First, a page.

approved methods. This position has been recommended by these representatives as being one of the very urgent needs there.

Certain other adjustments in salaries of personnel have been made, but no increase in funds is requested.

The volume of work in the Juneau office has resulted in certain jobs which can be done by semiskilled or inexperienced clerical workers, leaivng more experienced and higher salaried clerks for more technical work. The fact that supplies for most of the schools must be bought and delivered during the summer months results in a peak of clerical work in connection with payment of bills. It is extremely difficult to take advantage of discounts allowed for payment within 30 days of date of invoice and other discounts when vouchers for the bulk of the year's purchases are received within a 3 months' period. Much of the work in connection with preparing these vouchers for payment is sorting, matching purchase order numbers with respective bills, and similar semiskilled work. Local teachers and older students have been pressed into service to expedite this work, but more permanent help is necessary. In addition to voucher work, there is much other work requiring a semiskilled type of clerical service. Large quantities of material must be mimeographed, assembled, and stapled. Large shipments of requisition forms must be prepared for mailing and delivered to the post office; packing cases of supplies must be opered, stock rearranged on shelves to accommodate new material, and the stockroom kept in order. Messenger service is frequently required between the administrative office and other Government offices and commercial establishments. To meet the need in part, one Indian assistant should be appointed in the Juneau office. An increase of $1,080 is requested to cover this item.

Seattle office, $21,000 (increase, $3,000).—We are requesting an increase of $3,000 for the operation of the Seattle office. This office is a consolidated purchasing and shipping office, which serves all Federal departments operating in Álaska and also does some purchasing for the Territory.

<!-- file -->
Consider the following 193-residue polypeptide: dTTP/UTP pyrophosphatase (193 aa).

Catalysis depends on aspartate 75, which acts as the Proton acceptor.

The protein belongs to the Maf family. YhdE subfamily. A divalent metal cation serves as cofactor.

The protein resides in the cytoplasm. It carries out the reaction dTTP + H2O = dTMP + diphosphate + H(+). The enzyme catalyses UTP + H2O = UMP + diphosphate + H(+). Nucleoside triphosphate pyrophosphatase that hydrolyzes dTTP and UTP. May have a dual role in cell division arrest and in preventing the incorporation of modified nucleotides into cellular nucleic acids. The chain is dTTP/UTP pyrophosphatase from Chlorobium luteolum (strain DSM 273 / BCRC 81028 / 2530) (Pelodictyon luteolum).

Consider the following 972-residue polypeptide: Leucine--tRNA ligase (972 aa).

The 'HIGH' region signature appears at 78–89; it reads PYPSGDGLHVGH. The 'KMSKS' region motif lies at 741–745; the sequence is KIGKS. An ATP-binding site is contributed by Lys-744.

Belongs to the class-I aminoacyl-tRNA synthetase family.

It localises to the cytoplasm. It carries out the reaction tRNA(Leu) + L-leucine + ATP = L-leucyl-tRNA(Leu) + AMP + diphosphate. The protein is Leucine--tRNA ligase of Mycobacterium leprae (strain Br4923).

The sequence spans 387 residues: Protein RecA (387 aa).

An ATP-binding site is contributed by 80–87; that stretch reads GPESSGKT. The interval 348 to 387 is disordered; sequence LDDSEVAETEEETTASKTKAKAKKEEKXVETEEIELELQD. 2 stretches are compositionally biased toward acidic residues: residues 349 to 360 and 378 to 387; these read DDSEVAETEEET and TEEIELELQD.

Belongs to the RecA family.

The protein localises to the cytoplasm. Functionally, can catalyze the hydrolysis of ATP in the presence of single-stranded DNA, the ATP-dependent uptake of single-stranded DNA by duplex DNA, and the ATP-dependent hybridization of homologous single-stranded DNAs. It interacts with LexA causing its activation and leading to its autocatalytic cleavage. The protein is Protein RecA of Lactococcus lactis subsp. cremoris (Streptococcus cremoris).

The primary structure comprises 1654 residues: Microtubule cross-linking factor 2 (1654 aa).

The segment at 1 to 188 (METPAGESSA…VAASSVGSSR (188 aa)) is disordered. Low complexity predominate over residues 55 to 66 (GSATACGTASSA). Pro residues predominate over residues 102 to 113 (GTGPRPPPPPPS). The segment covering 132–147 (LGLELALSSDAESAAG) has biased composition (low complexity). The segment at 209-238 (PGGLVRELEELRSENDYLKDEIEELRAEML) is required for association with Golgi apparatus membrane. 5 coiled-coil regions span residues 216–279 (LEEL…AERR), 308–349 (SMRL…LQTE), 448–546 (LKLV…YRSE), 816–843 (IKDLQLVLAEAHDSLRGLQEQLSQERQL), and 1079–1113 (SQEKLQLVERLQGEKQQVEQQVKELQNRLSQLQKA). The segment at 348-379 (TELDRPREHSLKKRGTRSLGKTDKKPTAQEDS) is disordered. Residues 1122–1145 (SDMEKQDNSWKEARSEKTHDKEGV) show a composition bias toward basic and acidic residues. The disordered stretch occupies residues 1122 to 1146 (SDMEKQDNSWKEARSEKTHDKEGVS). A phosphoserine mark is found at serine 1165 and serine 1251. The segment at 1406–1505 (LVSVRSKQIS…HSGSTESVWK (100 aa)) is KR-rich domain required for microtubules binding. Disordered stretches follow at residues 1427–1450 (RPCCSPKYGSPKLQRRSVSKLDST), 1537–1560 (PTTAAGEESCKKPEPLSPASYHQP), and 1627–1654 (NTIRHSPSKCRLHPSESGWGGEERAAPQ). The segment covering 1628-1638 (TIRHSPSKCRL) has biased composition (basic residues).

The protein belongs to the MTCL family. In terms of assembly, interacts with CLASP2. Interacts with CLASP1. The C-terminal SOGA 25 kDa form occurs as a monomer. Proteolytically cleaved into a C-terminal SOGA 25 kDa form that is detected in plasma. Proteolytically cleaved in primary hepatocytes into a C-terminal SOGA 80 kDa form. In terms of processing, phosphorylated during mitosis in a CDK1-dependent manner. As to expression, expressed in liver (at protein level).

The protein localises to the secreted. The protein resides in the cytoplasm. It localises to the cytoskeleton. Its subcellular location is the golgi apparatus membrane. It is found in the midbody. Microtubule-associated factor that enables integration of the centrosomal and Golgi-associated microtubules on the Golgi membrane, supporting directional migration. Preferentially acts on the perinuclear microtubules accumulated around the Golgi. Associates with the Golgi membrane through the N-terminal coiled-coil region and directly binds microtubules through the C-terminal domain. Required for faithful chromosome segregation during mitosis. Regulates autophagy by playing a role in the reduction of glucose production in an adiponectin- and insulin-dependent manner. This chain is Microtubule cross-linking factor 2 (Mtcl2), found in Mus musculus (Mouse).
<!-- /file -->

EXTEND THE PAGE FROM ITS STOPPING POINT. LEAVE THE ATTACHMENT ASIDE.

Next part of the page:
All purchases for the Indian Service in Alaska are made on orders or requisitions which have been approved in the Juneau office. Specifications are prepared, bids solicited, and contracts are awarded for building materials, school, medical, and reindeer supplies, equipment, fuel, and other items. Total purchases for the Indian Service in Alaska amount to approximately $400,000 per annum.

The sum of $18,000 has been apportioned annually to take care of the Seattle office costs, and at one time this amount was sufficient to pay all expenses chargeable to the Indian Service. However, the amount for purchasing supplies through the Seattle office has increased until the total cost during the fiscal year 1939 (according to statement from the purchasing agent) amounted to $30,040.78. Since the cost is exceeding the item allowed in the appropriation, it is necessary to increase this amount.

The Seattle office selects the personnel for the Indian Service ships, the North Star and Boxer, supervises the repair, upkeep, and operations of these vessels; prepares the itinerary for their Alaska cruises; and submits monthly reports relative to the work.

This office also supervises the delivery of all purchases to the various docks and ships and makes all arrangements for the transportation of supplies from Seattle to Alaska.

11. Repairs to "Boxer," $5,150 (increase, $5,150).—Certain repairs and improvements to the ship Boxer are necessary for the safety of the ship personnel and cargo. The proposed improvements are as follows:

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(a) Radio direction finder, $350.—It is strongly recommended that the direction finder be installed on the Boxer, because the radio-bearing shore stations in Alaska have been changed to radio-beacon stations, and a vessel must have a direction finder aboard to get a bearing. During fog and snowstorms the only safe way to navigate is by taking bearings on shore stations.

(b) Fathometer, $3,400.-There are very few ships being operated at the present time that are not equipped with fathometers, and this equipment should be installed on the Boxer at the earliest possible date.

(c) Radio telephone transmitter and receiver, $600.-A radiotelephone would enable the Boxer to ascertain weather conditions from schools which are practically

all equipped with these instruments. The vessel has to anchor in some cases as far as 12 miles from the schools. With a radiotelephone, the captain could save time and labor by knowing what the surf conditions were before leaving the ship for shore.

(d) Photoelectric steering apparatus, $800.-The Boxer is a very unhandy vessel to steer at speeds above 4 knots. It is, therefore, recommended that a photoelectric pilot be installed on the vessel. It would practically pay for itself in one season by the saving on fuel oil and running time between ports.